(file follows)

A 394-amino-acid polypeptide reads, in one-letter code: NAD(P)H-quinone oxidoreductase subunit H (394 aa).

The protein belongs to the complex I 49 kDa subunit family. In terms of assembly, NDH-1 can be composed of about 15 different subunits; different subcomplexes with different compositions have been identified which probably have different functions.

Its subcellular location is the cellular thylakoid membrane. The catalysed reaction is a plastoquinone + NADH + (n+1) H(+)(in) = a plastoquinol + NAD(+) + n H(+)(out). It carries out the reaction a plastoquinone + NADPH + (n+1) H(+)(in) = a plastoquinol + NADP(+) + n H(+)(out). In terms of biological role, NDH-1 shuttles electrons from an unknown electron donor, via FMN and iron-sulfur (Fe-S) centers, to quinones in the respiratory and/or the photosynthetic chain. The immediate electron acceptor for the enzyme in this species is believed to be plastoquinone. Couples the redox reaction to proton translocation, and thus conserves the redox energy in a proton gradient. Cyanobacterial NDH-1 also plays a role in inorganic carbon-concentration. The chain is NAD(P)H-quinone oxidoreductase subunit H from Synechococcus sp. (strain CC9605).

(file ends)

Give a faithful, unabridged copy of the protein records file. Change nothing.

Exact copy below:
A 394-amino-acid polypeptide reads, in one-letter code: NAD(P)H-quinone oxidoreductase subunit H (394 aa).

The protein belongs to the complex I 49 kDa subunit family. In terms of assembly, NDH-1 can be composed of about 15 different subunits; different subcomplexes with different compositions have been identified which probably have different functions.

Its subcellular location is the cellular thylakoid membrane. The catalysed reaction is a plastoquinone + NADH + (n+1) H(+)(in) = a plastoquinol + NAD(+) + n H(+)(out). It carries out the reaction a plastoquinone + NADPH + (n+1) H(+)(in) = a plastoquinol + NADP(+) + n H(+)(out). In terms of biological role, NDH-1 shuttles electrons from an unknown electron donor, via FMN and iron-sulfur (Fe-S) centers, to quinones in the respiratory and/or the photosynthetic chain. The immediate electron acceptor for the enzyme in this species is believed to be plastoquinone. Couples the redox reaction to proton translocation, and thus conserves the redox energy in a proton gradient. Cyanobacterial NDH-1 also plays a role in inorganic carbon-concentration. The chain is NAD(P)H-quinone oxidoreductase subunit H from Synechococcus sp. (strain CC9605).